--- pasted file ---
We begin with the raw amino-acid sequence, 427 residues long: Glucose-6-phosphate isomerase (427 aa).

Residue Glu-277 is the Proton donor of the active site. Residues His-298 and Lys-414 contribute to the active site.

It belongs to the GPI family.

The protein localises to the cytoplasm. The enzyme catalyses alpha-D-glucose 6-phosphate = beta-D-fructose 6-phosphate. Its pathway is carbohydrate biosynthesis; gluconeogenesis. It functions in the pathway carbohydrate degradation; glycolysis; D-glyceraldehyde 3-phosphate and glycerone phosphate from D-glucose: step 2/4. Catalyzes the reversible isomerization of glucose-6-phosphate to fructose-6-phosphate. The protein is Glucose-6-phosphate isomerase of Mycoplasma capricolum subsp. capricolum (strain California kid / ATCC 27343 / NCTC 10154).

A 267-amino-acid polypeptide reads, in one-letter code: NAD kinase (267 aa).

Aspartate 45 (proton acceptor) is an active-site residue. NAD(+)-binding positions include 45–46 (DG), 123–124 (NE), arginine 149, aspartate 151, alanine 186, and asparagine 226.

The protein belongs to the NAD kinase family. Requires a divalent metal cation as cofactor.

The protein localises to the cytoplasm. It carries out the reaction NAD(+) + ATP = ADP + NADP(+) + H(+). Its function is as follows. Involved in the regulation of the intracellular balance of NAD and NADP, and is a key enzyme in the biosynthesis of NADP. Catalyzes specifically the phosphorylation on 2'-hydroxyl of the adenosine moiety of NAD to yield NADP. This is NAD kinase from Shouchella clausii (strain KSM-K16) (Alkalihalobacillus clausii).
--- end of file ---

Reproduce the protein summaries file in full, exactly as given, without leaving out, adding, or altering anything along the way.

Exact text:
We begin with the raw amino-acid sequence, 427 residues long: Glucose-6-phosphate isomerase (427 aa).

Residue Glu-277 is the Proton donor of the active site. Residues His-298 and Lys-414 contribute to the active site.

It belongs to the GPI family.

The protein localises to the cytoplasm. The enzyme catalyses alpha-D-glucose 6-phosphate = beta-D-fructose 6-phosphate. Its pathway is carbohydrate biosynthesis; gluconeogenesis. It functions in the pathway carbohydrate degradation; glycolysis; D-glyceraldehyde 3-phosphate and glycerone phosphate from D-glucose: step 2/4. Catalyzes the reversible isomerization of glucose-6-phosphate to fructose-6-phosphate. The protein is Glucose-6-phosphate isomerase of Mycoplasma capricolum subsp. capricolum (strain California kid / ATCC 27343 / NCTC 10154).

A 267-amino-acid polypeptide reads, in one-letter code: NAD kinase (267 aa).

Aspartate 45 (proton acceptor) is an active-site residue. NAD(+)-binding positions include 45–46 (DG), 123–124 (NE), arginine 149, aspartate 151, alanine 186, and asparagine 226.

The protein belongs to the NAD kinase family. Requires a divalent metal cation as cofactor.

The protein localises to the cytoplasm. It carries out the reaction NAD(+) + ATP = ADP + NADP(+) + H(+). Its function is as follows. Involved in the regulation of the intracellular balance of NAD and NADP, and is a key enzyme in the biosynthesis of NADP. Catalyzes specifically the phosphorylation on 2'-hydroxyl of the adenosine moiety of NAD to yield NADP. This is NAD kinase from Shouchella clausii (strain KSM-K16) (Alkalihalobacillus clausii).